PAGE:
Refugees and migrants take part in a protest demanding the authorities to let them go to Athens and continue their trip towards Northern Europe, at the port of Mytilene, on the northeastern Greek island of Lesbos, on Saturday, Sept. 5, 2015. Earlier many of them confronted the police as they attempted to get onboard a ship bound to Athens’ port of Piraeus. (Santi Palacios/Associated Press)
By Associated Press September 6 at 6:32 AM
BERLIN — The latest news as countries across Europe cope with the arrival of thousands of migrants and refugees. All times local (CET):
Pope Francis is asking faithful throughout Europe to shelter refugees fleeing “death from war and hunger.”
Francis said Sunday that the Vatican’s two parishes are taking in two families of refugees. He gave no details as he addressed tens of thousands of people in St. Peter’s Square.
Francis said it’s not enough to say, “Have courage, hang in there,” to the hundreds of thousands of refugees who are on the march toward what he called “life’s hope.”
He called on every Catholic parish, convent, monastery and sanctuary in Europe to shelter a family, and asked bishops throughout Europe to urge their dioceses to do the same.
Israel’s prime minister says his country is not indifferent to the plight of migrants and refugees flooding Europe, but that Israel is too vulnerable to absorb them.
Benjamin Netanyahu bemoaned the “human tragedy” of the victims of Syria’s civil war and said Israel has aided them in various ways. But he added that Israel is too small a country, both geographically and demographically, to provide a haven for a large influx of migrants.
Israel runs a field hospital on its border with Syria and has taken in wounded Syrians, but has stopped short of opening the borders to its longtime enemy.
Israel’s opposition leader Isaac Herzog says the country should take in a limited number of Syrian asylum seekers amid the current refugee crisis in Europe.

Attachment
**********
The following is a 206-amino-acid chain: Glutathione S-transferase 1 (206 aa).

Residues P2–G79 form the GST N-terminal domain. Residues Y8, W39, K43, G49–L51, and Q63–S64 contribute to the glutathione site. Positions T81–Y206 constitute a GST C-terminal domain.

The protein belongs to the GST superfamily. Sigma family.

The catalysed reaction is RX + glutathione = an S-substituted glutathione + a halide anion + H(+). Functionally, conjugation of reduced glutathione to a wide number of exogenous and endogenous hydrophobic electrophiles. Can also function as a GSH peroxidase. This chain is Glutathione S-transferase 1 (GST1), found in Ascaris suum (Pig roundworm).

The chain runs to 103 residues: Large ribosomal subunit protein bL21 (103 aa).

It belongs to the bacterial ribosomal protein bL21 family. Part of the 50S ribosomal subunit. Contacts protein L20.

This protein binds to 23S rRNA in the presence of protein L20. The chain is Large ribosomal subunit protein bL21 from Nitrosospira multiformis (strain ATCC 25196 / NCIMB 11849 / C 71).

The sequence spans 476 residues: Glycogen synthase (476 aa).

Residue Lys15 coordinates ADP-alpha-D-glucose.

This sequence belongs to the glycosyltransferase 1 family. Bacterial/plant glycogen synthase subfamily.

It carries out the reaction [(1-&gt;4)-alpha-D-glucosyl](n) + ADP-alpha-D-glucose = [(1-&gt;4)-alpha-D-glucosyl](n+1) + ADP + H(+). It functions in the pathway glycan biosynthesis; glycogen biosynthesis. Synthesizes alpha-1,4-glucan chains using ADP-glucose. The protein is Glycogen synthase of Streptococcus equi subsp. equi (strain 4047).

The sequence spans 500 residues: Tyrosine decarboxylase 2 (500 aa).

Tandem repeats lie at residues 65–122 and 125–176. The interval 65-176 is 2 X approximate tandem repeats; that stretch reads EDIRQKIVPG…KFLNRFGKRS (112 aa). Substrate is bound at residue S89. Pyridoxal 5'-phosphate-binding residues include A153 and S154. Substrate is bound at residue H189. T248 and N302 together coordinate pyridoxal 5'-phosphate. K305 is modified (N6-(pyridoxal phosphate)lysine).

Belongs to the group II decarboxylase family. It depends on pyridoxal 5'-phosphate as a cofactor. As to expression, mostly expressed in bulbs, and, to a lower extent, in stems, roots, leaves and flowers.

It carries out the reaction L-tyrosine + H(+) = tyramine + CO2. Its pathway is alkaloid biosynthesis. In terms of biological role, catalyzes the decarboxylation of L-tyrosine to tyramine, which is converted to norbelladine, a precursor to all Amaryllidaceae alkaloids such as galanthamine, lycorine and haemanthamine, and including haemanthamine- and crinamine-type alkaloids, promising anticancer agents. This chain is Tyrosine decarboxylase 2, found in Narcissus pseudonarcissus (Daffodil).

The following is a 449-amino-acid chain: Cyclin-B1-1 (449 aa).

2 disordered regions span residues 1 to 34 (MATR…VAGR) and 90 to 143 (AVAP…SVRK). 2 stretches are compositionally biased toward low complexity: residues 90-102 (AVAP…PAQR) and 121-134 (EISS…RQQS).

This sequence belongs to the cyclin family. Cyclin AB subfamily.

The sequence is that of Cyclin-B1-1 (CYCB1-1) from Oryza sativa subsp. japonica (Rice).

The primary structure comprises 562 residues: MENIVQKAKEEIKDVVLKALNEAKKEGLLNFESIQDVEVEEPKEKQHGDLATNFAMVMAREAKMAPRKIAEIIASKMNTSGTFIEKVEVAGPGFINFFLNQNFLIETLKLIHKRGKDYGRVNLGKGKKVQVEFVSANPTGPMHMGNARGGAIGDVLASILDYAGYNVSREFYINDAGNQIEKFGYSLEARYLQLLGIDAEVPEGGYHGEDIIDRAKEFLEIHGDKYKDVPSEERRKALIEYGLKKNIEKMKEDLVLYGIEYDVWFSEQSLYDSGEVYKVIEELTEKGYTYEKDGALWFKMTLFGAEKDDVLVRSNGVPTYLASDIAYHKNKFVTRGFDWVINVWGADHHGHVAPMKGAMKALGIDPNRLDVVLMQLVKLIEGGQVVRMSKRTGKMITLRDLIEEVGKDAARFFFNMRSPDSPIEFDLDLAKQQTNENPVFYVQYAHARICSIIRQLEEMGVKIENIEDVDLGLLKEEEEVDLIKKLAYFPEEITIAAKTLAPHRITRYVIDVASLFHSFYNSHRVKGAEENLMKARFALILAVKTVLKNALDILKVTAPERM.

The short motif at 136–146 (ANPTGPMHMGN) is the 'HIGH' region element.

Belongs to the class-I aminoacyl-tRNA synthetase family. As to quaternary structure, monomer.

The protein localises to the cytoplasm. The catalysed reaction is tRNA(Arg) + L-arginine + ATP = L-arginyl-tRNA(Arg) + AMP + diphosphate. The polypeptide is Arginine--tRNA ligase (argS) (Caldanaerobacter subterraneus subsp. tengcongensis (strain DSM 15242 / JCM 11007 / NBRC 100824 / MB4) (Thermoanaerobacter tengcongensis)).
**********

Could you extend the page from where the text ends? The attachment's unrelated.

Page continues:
Authorities in Cyprus say they have rescued 114 people believed to be refugees fleeing war-torn Syria after their fishing boat issued a distress call some 46 miles (74 kilometers) off the east Mediterranean island nation’s southern coast.
Cyprus police said Sunday that all 114 people, including Palestinians from Syria, are in good health. They include 19 women, 30 children, 5 infants and 60 men.
A merchant vessel notified Cyprus’ Search and Rescue Center late Saturday that the refugees’ 60-foot (18-meter) fishing boat was in trouble.
The refugees were transferred to the southern port of Larnaca for health and identity checks.
Police said three men, including a 28-year-old believed to be the boat’s captain, have been arrested and are being questioned.
French mayors are offering to house refugees amid increasing concern for Syrians and others fleeing war and seeking haven in Europe.
French Interior Minister Bernard Cazeneuve said in a statement Sunday that several dozen mayors have offered to help in recent days, and convened a national meeting to organize refugee housing on Sept. 12.
France is trying to speed up the process for seeking asylum and to better welcome refugees, as the numbers coming to Europe this year have soared. Many asylum seekers in France have no place to live and sleep in make-shift camps, from Paris to Calais.
A grassroots French group arranging private housing for refugees has also seen a spike in offers in recent days, after the widely viewed photo of a drowned Syrian boy helped raise public awareness.
On the Greek island of Lesbos, police have used batons to beat back a demonstration by some 300 migrants chanting “Athena, Athena” as they tried to come out of the port area. Several of the protesters were injured in the clash, with one taken away unconscious by an ambulance.
The migrants, mostly Syrians, Iraqis and Afghans, say that local authorities on the Aegean island are not processing them quickly enough so they can continue their journey to western Europe. They also complain that authorities on Lesbos are not offering them any help and that they are fast running out of money.
The clashes early Sunday were the third in as many days between migrants and police. The demonstration on Sunday was led by Afghans.
Thousands of migrants and refugees have arrived by train and bus in cities across Germany overnight.
Police say a special train with 570 people on board arrived in the Thuringian town of Saalfeld late Saturday. More than half of them were taken onward to Dresden, where a school for German army officers has been cleared to provide temporary shelter for 350 newcomers.
Trains also took migrants to Hamburg in the north and Dortmund in the west of the country, while buses brought more than 300 people to the capital Berlin.
Thousands more people, mainly Syrians, Iraqis and Afghans fleeing war and persecution, are expected to arrive in Germany and Austria from Hungary on Sunday.
The refugees were allowed to leave Hungary Saturday after the country opened its borders with Austria.